POM: Prescription only medicine
This information is intended for use by health professionals
Lorazepam 1mg/ml Oral Solution
Each ml of oral solution contains 1mg lorazepam.
Excipients with known effect:
Each ml of oral solution contains 20.21mg ethanol (alcohol).
For the full list of excipients, see section 6.1.
A clear, colourless to pale yellow colour oral solution
FOR SHORT TERM (2-4 weeks only) USE
• Symptomatic relief of anxiety that is severe, disabling or subjecting the individual to unacceptable distress occurring alone or in association with insomnia or short-term psychometric, organic or psychotic illness.
• Before operative dentistry and general surgery
NOT FOR USE
• Long term (i.e. longer than 4 weeks)
• For mild/moderate anxiety
Lorazepam Oral Solution is not recommended for use in children.
Route of administration: oral
Treatment to be given:
• Under close medical supervision
• At the lowest effective dose
• For the shortest possible duration (not exceeding 4 weeks)
Doses should be individualised.
Extension of use should not take place without further clinical evaluation.
Chronic use not recommended (little is known of the long term safety and efficacy; potential for dependence) (see section 4.4).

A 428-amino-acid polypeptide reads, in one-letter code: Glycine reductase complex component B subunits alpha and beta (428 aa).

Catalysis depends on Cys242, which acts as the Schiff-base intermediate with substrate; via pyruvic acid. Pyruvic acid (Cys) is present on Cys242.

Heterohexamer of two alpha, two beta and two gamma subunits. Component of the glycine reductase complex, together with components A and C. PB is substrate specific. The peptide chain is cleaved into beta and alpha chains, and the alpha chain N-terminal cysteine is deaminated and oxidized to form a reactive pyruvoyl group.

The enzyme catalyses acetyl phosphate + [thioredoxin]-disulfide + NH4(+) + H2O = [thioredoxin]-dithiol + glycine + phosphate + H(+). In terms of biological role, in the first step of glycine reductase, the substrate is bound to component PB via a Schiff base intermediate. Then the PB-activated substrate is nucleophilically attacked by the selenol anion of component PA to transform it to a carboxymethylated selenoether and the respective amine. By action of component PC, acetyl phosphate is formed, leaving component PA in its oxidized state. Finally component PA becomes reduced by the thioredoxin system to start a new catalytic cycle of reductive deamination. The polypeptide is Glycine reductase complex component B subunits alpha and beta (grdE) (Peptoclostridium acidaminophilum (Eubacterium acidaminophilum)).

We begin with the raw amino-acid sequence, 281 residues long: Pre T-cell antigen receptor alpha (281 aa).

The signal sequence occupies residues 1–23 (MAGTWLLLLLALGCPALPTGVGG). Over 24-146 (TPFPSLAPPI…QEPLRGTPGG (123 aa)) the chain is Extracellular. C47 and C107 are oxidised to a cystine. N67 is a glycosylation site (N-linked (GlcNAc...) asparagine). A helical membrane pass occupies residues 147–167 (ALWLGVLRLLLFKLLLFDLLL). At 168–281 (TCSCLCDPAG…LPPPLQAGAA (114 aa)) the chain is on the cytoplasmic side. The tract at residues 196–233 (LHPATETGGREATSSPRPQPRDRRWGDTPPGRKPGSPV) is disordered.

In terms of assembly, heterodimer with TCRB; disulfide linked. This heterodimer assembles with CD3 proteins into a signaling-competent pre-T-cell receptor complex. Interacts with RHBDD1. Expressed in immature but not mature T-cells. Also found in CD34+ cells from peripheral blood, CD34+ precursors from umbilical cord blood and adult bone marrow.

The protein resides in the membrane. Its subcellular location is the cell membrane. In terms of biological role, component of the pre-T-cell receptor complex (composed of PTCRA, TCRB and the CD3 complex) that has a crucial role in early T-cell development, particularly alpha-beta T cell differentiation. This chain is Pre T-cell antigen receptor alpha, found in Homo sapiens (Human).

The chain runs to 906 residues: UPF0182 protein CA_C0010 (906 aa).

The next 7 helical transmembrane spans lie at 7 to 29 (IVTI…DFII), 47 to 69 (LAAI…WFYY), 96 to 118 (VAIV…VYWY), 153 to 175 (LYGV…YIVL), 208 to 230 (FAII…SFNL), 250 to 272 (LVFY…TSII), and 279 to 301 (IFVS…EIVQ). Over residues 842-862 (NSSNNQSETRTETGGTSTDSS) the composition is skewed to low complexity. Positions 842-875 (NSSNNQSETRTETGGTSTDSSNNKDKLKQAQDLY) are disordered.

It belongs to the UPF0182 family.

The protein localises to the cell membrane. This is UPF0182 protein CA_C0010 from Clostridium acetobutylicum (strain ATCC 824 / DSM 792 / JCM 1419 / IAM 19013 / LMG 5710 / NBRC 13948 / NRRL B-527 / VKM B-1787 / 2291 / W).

When treatment is started the patient should be informed that
• Treatment will be of limited duration
• The dosage will be progressively decreased
• There is a possibility of rebound phenomena
• Anxiety: 1 - 4ml (1 - 4mg) daily in divided doses.
• Insomnia: 1 - 2ml (1 - 2mg) before retiring
• Premedication before operative dentistry or general surgery: 2 - 3ml (2 - 3mg) the night before operation 2 - 4ml (2 - 4mg) one to two hours before the procedure
Elderly and debilitated patients:
For elderly and debilitated patients reduce the initial dose by approximately 50% and adjust the dosage as needed and tolerated (see section 4.4 Special warnings and precautions for use).
Patients with Renal or Hepatic impairment:
Lower doses may be sufficient in these patients (see section 4.4). Use in patients with severe hepatic insufficiency is contraindicated (see section 4.6)
Method of administration
The required dose should be drawn from the container into the graduated syringe provided using the syringe adaptor (see detailed instructions below). The syringe should be held in the mouth of the patient, and the contents of the syringe should then be ejected into the mouth and swallowed.